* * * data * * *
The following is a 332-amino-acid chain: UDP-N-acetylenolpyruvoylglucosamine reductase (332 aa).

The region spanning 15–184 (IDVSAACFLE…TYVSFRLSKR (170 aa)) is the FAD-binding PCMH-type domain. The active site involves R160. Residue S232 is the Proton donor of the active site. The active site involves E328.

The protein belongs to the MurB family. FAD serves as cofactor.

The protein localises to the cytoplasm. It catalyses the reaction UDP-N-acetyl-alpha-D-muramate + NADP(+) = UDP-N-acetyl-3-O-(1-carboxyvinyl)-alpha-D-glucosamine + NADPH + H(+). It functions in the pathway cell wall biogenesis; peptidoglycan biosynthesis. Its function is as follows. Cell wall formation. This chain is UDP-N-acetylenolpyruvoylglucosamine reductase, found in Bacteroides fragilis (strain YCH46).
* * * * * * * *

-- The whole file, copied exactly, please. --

The following is a 332-amino-acid chain: UDP-N-acetylenolpyruvoylglucosamine reductase (332 aa).

The region spanning 15–184 (IDVSAACFLE…TYVSFRLSKR (170 aa)) is the FAD-binding PCMH-type domain. The active site involves R160. Residue S232 is the Proton donor of the active site. The active site involves E328.

The protein belongs to the MurB family. FAD serves as cofactor.

The protein localises to the cytoplasm. It catalyses the reaction UDP-N-acetyl-alpha-D-muramate + NADP(+) = UDP-N-acetyl-3-O-(1-carboxyvinyl)-alpha-D-glucosamine + NADPH + H(+). It functions in the pathway cell wall biogenesis; peptidoglycan biosynthesis. Its function is as follows. Cell wall formation. This chain is UDP-N-acetylenolpyruvoylglucosamine reductase, found in Bacteroides fragilis (strain YCH46).